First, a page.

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October 25, 2004   Email to Friend 

NEARLY $500 MILLION IN DISASTER FUNDS TO HELP RESTORE FARMLAND AND FORESTS
Debra Davis
(334) 613-4686
October 25, 2004

WASHINGTON, D.C. -- Agriculture Secretary Ann M. Veneman today announced the availability of nearly $500 million in disaster assistance to restore farmland and forests. Alabama will receive $2.8 million for the Emergency Conservation Program (ECP), $3.6 million for the Emergency Watershed Program (EWP), and $19.5 million for Forest Rehabilitation.

The funds are part of the $13 billion hurricane relief package signed by President Bush on Oct. 13.

"President Bush has directed federal agencies to quickly administer aid to those who have suffered losses due to severe weather conditions," Veneman said during remarks to the 10th Annual Women in Agriculture conference being held here. "Today's announcement marks the first program rollout under disaster legislation that provides more than $3 billion in relief to farmers, ranchers, farm workers, foresters and agriculture related businesses."

The funds announced today include $353 million in conservation restoration funding to farmers, ranchers and communities nationwide, $113 million to eight southeastern states and Puerto Rico to restore forests damaged by this season's four hurricanes, and $5 million in assistance to help repair farm worker housing and provide assistance to farm workers in the affected areas.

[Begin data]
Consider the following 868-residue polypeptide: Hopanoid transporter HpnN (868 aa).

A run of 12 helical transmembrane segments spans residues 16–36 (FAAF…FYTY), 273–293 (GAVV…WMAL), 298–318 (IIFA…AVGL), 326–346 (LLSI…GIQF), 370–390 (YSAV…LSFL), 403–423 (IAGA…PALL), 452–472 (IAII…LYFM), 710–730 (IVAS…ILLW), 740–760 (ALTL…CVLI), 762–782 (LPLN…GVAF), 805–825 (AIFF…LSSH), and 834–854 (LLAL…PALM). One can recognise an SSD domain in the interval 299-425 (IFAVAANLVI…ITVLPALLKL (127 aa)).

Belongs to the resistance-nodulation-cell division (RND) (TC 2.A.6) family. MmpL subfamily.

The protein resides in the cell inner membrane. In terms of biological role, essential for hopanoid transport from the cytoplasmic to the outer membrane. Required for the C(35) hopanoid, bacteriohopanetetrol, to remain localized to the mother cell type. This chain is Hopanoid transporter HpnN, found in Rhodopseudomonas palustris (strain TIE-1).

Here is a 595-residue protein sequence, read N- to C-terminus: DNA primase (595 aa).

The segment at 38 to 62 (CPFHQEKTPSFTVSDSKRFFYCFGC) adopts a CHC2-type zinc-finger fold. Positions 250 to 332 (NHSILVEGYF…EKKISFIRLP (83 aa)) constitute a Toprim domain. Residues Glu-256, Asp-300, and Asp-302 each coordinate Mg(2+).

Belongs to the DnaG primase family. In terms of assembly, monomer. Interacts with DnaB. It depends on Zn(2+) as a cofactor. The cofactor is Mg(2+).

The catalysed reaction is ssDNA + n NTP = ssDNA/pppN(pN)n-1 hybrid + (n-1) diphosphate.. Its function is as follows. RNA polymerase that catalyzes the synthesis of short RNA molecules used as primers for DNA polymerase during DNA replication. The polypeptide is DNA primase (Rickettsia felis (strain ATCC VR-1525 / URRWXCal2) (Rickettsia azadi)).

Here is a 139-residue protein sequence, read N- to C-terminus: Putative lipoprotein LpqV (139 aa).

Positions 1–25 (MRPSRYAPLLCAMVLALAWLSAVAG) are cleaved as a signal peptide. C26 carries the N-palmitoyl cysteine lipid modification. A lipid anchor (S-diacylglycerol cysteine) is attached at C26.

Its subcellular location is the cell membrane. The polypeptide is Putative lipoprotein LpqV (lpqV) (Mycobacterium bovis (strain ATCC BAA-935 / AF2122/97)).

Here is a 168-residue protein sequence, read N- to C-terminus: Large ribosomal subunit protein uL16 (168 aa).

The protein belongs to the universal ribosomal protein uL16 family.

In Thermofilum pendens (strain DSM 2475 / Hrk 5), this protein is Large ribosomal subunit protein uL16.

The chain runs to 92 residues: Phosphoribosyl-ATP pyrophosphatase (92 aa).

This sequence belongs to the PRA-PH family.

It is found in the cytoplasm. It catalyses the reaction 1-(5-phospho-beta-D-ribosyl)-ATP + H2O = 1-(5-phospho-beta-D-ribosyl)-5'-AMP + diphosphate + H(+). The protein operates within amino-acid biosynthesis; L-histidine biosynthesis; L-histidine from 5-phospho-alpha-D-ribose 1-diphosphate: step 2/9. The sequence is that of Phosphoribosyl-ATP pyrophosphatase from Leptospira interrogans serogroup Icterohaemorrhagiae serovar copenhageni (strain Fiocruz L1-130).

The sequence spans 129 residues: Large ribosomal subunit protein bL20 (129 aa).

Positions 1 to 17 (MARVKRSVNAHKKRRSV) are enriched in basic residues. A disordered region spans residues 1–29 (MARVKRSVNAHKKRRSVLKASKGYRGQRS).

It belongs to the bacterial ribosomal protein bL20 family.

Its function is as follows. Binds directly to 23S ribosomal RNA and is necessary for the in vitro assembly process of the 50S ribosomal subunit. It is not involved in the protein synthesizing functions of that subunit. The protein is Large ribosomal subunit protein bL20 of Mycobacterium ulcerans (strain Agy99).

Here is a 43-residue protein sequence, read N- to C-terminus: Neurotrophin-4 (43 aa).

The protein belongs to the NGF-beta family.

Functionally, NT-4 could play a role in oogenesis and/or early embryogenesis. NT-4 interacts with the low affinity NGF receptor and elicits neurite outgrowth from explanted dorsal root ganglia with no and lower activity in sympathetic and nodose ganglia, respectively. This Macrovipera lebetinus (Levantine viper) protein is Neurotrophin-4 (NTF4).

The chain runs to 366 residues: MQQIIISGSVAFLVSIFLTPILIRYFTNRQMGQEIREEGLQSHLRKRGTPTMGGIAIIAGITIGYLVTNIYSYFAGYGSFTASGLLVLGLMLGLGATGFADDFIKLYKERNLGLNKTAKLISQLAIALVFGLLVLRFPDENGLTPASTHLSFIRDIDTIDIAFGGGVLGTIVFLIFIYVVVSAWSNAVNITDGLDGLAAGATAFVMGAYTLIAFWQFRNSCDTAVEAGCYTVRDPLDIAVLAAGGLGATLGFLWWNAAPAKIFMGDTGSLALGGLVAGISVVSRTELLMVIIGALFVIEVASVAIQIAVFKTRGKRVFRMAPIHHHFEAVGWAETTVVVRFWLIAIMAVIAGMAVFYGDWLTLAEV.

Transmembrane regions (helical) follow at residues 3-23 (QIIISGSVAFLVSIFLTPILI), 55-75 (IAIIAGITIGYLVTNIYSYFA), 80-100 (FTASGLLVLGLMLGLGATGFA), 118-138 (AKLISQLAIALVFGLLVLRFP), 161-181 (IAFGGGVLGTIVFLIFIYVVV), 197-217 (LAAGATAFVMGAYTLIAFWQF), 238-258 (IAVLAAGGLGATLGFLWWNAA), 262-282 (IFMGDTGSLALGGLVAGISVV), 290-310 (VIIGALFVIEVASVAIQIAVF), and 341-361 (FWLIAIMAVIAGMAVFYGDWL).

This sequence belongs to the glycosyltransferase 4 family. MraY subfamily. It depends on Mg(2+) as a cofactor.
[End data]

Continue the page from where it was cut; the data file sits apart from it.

This assistance is in addition to the announcement in September of more than $500 million in special disaster relief for producers of citrus, fruits and vegetables, and nursery crops. Sign up for the citrus program began Oct. 5 and sign up for the nursery and fruits and vegetable assistance began Oct 20. Producers should begin receiving the assistance after the regulations are published in the Federal Register, which is expected next week.

Emergency Conservation Program - $103 Million

The Emergency Conservation Program (ECP) helps farmers and ranchers rehabilitate farmland damaged by severe weather. The program provides financial and technical assistance to help producers remove debris from farmland, restore fences and conservation structures, provide water for livestock in drought situations and grade and shape farmland damaged by a natural disaster.

The program is administered by USDA's Farm Service Agency (FSA) state and county committees. Locally-elected county committees are authorized to implement ECP for all disasters except drought, which is authorized at the national office of FSA. More information can be found at : http://disaster.fsa.usda.gov and

Emergency Watershed Program - $250 Million

The Emergency Watershed Program (EWP) provides funding for locally-sponsored watershed protection projects resulting from the recent hurricanes and other natural disasters such as tornadoes, fires, drought and floods. Through EWP, the Natural Resources Conservation Service (NRCS) provides technical and financial assistance to protect life and property threatened by excessive erosion and flooding caused by the sudden impairment of a watershed from a natural disaster. NRCS works in partnership with local, state and federal agencies to ensure public safety and to address restoration efforts on private lands.